Now, in contract to lease where you write the broker names holding the deposit it might be a good idea to right the following (upon acceptance). Then you will only collect the deposit funds if the contract to lease is fully executed.
FYI for compliance if you receive a check in your hands you must give it to your broker immediately. What I like to do is have the tenant write the check and stay in possession of it and send a photo copy (done easily via txt message) with contract to show good faith. Then I only collect the deposits if and when the contact is fully executed.
I understand as Miller explained, brokers do not want to deal with escrow, then, you move to an office that can comply if you wish to pursue rentals or refer the business.
Trust me when I tell you renters will walk on you, some listing agents will let it slide, NOT ALL!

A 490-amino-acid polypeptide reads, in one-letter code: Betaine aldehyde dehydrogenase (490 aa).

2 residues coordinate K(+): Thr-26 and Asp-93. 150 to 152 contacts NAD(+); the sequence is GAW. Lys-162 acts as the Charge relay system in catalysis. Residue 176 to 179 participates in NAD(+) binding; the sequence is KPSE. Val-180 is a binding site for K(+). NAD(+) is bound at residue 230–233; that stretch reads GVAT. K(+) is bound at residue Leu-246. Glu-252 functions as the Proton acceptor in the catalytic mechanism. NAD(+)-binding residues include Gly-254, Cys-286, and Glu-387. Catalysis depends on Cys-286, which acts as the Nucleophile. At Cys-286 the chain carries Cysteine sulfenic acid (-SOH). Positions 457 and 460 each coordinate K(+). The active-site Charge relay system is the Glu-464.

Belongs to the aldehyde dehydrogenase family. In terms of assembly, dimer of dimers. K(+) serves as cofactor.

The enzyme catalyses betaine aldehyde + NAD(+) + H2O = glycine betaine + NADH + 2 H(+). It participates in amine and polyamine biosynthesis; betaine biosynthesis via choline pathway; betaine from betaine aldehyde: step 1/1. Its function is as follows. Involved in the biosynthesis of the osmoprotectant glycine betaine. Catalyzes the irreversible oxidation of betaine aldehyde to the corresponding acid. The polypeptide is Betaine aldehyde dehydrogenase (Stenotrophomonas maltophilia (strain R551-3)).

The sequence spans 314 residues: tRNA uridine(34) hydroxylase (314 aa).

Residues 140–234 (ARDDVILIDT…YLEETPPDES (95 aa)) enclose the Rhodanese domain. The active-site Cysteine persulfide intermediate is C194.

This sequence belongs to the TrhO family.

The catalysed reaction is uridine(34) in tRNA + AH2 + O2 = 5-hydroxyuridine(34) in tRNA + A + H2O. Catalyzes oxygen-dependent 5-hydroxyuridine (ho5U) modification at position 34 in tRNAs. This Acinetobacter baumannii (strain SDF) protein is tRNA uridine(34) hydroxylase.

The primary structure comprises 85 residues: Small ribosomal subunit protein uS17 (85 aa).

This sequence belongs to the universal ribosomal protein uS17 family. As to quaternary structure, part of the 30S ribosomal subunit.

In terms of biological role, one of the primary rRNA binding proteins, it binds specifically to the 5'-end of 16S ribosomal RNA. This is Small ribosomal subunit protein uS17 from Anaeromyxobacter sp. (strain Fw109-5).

More and more brokerages don't want to handle rental deposits that have to be escrowed, preferring that the owner of the property deals with deposits directly. In my opinion, best practice would be to have the lease deposit go directly to the owner or management company.
In answer to your question, I would never give a penny of my client's $$$ to the other side unless we have fully executed (acceptance) contracts by all parties, and each party has received a copy, too (very important). If you do enough of these, they become very second-nature.
That said, the best way to do the deposit is at lease signing after agreements have been reached and the tenant(s) have been screened and credit checked (there is a fee, usually $50.00 for each person over 18 to be living in the house).
My tenants usually pay their rents and deposits at the same time. The Security deposit has to be paid with a separate check because it goes into an escrow account and cannot be co-mingled with the owner's funds or the brokerage's funds. (Applies to licensees and non-licensees equally).
I like to get my checks a week before the move in date so I can be sure they clear.